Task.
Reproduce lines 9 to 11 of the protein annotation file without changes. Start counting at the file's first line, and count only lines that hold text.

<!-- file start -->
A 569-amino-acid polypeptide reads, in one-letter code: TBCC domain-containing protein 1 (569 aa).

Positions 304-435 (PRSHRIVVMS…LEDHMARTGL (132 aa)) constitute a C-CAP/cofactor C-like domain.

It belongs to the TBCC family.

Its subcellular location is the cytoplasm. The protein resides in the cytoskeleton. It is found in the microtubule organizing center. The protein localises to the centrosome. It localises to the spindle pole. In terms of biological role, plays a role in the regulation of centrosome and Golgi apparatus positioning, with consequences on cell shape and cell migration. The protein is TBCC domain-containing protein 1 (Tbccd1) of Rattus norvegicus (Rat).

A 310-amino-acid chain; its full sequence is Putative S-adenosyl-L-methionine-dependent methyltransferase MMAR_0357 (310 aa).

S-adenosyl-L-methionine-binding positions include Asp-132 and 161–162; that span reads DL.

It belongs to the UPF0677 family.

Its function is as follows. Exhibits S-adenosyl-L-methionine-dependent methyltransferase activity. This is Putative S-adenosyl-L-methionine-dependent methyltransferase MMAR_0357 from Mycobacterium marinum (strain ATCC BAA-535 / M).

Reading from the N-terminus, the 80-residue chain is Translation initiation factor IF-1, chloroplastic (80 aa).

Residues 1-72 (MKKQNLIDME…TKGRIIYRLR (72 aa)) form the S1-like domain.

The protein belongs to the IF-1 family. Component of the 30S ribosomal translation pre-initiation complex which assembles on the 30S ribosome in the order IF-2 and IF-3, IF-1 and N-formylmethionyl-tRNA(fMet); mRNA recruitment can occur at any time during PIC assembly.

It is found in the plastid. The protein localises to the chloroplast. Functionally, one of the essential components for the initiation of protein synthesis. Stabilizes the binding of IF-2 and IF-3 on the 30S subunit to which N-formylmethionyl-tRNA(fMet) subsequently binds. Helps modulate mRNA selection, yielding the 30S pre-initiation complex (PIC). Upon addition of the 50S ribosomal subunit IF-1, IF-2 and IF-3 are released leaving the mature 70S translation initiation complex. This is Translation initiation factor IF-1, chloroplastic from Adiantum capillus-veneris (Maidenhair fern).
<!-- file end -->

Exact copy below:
Reading from the N-terminus, the 80-residue chain is Translation initiation factor IF-1, chloroplastic (80 aa).

Residues 1-72 (MKKQNLIDME…TKGRIIYRLR (72 aa)) form the S1-like domain.

The protein belongs to the IF-1 family. Component of the 30S ribosomal translation pre-initiation complex which assembles on the 30S ribosome in the order IF-2 and IF-3, IF-1 and N-formylmethionyl-tRNA(fMet); mRNA recruitment can occur at any time during PIC assembly.